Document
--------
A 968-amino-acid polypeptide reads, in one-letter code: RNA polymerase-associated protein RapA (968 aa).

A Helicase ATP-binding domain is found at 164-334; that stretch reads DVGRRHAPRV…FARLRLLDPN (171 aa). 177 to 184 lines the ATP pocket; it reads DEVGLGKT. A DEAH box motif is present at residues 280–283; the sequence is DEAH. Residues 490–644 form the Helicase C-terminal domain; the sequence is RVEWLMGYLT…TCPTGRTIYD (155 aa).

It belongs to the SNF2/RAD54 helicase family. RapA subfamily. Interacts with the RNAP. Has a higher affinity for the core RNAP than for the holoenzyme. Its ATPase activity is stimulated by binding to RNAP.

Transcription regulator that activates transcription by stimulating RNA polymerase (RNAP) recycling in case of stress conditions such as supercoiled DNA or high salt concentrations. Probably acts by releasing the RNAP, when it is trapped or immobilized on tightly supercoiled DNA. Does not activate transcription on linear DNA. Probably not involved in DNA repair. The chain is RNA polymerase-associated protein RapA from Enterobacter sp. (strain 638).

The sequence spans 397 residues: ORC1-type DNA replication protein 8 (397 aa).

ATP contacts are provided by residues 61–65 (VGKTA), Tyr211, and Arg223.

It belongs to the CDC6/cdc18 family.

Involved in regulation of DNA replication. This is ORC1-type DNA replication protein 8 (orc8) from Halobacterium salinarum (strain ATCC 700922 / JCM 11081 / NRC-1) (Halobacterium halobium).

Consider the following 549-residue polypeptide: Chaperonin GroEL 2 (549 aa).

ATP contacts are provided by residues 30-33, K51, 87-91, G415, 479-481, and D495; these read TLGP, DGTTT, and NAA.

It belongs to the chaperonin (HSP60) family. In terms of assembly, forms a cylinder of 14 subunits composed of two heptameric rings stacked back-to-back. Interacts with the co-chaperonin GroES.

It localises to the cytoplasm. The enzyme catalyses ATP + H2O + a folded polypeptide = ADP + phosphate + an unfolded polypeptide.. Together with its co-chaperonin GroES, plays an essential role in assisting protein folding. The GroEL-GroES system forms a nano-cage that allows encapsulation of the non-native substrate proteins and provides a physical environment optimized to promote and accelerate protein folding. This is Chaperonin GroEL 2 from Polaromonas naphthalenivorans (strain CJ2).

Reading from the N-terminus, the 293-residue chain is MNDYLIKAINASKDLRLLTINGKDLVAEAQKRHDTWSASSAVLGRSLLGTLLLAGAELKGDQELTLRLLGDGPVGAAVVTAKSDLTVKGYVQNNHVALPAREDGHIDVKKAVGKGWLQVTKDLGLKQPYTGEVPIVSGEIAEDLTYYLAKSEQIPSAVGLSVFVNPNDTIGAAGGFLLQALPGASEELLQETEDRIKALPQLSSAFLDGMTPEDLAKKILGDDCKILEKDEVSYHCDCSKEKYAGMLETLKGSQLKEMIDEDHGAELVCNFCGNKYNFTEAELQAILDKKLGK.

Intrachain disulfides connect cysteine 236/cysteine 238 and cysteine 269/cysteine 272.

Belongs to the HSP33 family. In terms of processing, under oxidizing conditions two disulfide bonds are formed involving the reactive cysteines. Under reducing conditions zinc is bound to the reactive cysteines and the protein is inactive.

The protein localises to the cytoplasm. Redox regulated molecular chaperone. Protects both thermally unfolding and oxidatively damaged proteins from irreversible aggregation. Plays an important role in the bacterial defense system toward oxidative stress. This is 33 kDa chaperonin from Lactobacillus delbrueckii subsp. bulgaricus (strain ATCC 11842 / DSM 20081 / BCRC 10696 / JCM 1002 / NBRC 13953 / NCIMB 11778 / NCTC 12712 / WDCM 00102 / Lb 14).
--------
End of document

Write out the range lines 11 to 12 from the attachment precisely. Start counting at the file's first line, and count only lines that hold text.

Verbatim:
It belongs to the chaperonin (HSP60) family. In terms of assembly, forms a cylinder of 14 subunits composed of two heptameric rings stacked back-to-back. Interacts with the co-chaperonin GroES.

It localises to the cytoplasm. The enzyme catalyses ATP + H2O + a folded polypeptide = ADP + phosphate + an unfolded polypeptide.. Together with its co-chaperonin GroES, plays an essential role in assisting protein folding. The GroEL-GroES system forms a nano-cage that allows encapsulation of the non-native substrate proteins and provides a physical environment optimized to promote and accelerate protein folding. This is Chaperonin GroEL 2 from Polaromonas naphthalenivorans (strain CJ2).